It can be deceptively easy to mix and master a track, but what happens to the sound when it leaves the speakers?
Our friends at Get That Pro Sound are here to deliver a crash course on sound design tricks 101 that will seduce your listeners’ ears into hearing exactly what you want. Music producers, pay attention!
Using basic knowledge about psychoacoustic principles, you can find creative ways to bring your listeners a more powerful, clear, and “larger than life” experience. By understanding how our ears interpret sounds, we can creatively and artificially recreate certain responses to particular audio phenomena, particularly EQ, compression, and reverb.
1. The Haas effect
Named after Dr. Helmut Haas (who first described the effect in 1949), this principle can be used to create an illusion of spacious stereo width…starting with just a single mono source.
Haas was studying how ears interpreted the relationship between originating sounds and their “early reflections” within a space. His conclusion was that as long as early reflections and identical copies of original sounds are heard less than 35ms after (and at a level no greater than 10dB louder than the original), the two sounds will be interpreted as one.
The direction of the original sound would be preserved, but because of the subtle phase difference, the early reflections/delayed copy would add extra spatial presence to the perceived sound.
The Haas effect in practice
To thicken and/or spread out a mono sound source, it’s a good trick to duplicate the part, and then pan each layer to the sides. Then, you could delay one of the layers by between about 10-35ms. This tricks the brain into perceiving more width and space, while leaving the center wide open for other instruments.
You can also use this technique to pan a mono signal away from a busy center in order to avoid masking from other instruments. At the same time, you don’t want to unbalance the mix by only panning to one side or the other. The answer lies in “Haasing it up” and panning your mono signal both ways.
Consider using slight delays
Of course, there’s nothing stopping you from slightly delaying one side of a real stereo sound. For example, you might want to spread your ethereal synth pad to epic proportions. Just be aware that by doing this you’re also making it more “unfocused.” But for pads and background guitars, this is often entirely appropriate.
As you play with the delay’s time setting, you’ll notice that very short delays result in a pretty nasty out of phase sound. Meanwhile, very long delays will break the illusion, and you’ll start to hear two distinct and separate sounds. You want something in-between.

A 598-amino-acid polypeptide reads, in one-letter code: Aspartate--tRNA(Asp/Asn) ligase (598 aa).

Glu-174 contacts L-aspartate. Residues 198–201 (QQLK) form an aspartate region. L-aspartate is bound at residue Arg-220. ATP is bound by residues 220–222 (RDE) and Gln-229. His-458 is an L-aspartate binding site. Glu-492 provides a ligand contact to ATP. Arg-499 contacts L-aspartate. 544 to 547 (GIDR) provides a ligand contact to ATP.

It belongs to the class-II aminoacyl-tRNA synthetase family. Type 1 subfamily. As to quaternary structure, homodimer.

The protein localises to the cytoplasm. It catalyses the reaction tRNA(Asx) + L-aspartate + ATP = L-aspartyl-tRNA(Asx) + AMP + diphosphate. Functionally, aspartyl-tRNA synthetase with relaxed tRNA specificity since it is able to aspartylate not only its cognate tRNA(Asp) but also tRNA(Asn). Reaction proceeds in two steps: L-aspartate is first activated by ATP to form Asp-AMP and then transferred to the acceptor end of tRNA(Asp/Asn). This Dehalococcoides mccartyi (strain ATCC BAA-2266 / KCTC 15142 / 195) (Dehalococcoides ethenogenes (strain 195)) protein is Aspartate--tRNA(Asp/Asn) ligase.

Find the right balance
Remember: The shorter the delay time, the more susceptible the sound is to unwanted comb filtering when the channels are summed to mono. This is something to consider if you’re primarily making music for clubs, radio, or other mono playback environments.
You’ll also want to tweak the levels of each side (relative to each other) to maintain the right balance in the mix and the desired general left/right balance within the stereo spectrum. You can apply additional effects to one or both sides, like subtle LFO-controlled modulation or filter effects.
A word of caution: Don’t overdo it. In a full mix, use the Haas effect on one or two instruments at most. This helps you avoid stereo spread that sounds like phasey mush.
2. Frequency theory: how masking works
There are limits to how well our ears can differentiate between sounds that occupy similar frequencies of human hearing.
Masking occurs when two or more sounds sit in the exact same frequency. Generally, the louder sound will either partially or completely obscure the other, which then seems to “disappear” from the mix.
Obviously, this is a pretty undesirable effect, and it’s one of the main things to be aware of throughout the writing, recording, and mixing process. It’s also one of the main reasons EQ was developed, which can be used to carve away masking frequencies during the mixing stage.
Our audio trick? Avoid masking problems during the writing and arranging stages by using great sounds that occupy their own frequency ranges.
Even if you’ve taken precautions, masking will still sometimes occur, and can be difficult to determine why certain elements sound different soloed versus how they sound in the full mix.
Although the root notes/dominant frequencies take up most of a sound’s space, a sound’s harmonics (that also contribute to the overall timbre) also appear at different frequencies. These might be masked, which is a point where EQ might come to the rescue.
3. The ear’s acoustic reflex
When confronted with a high-intensity stimulus, the middle ear muscles involuntarily contract. This decreases the amount of vibrational energy sent to the sensitive cochlea — the part of the ear that converts sonic vibrations into electrical impulses for processing by the brain. Basically, the muscles close in order to protect the more sensitive structures of the ear.
Because of this, ear muscles respond the same way even with softer sounds (if there’s an initial loud transient followed by an immediate reduction.) The brain still interprets this as a “loud sustained noise.”
This principle is often used in cinematic sound design techniques and is particularly useful for simulating the physiological impact of massive explosions and high-intensity gunfire (without inducing hearing-damage lawsuits).
You can make an explosion appear quite loud by artificially shutting down the sound following the initial transient. The brain will immediately perceive it as louder and more intense than the sound actually is. This also works well for booms, impacts, and even drops in a club or electronic track.
4. Create power and loudness, even at low listening levels
If you take only one thing away from this article, make it this: The ears’ natural frequency response is non-linear. Our ears are more sensitive to mid-range frequencies than those that sit at the extreme high and low ends of the spectrum. We generally don’t notice this, as our brains take the mid-range bias into account. However, it becomes more apparent during mixing, where relative levels of instruments (at different frequencies) change depending on the overall listening volume.
Even though your own ears are an obstacle to achieving a perfect mix, there are simple workarounds to this phenomenon. You can manipulate the ears’ non-linear response to different frequencies and volumes in order to create an enhanced impression of loudness and punch in a mix — even when the actual listening level is low.
The Fletcher-Munson phenomenon
This non-linear hearing phenomenon was first written about in 1933 by researchers Harvey Fletcher and Wilden A. Munson. Although the data and graphs they produced have since been improved upon, they were close enough that “Fletcher-Munson” is still used as a shorthand phrase for everything related to “equal loudness contours.”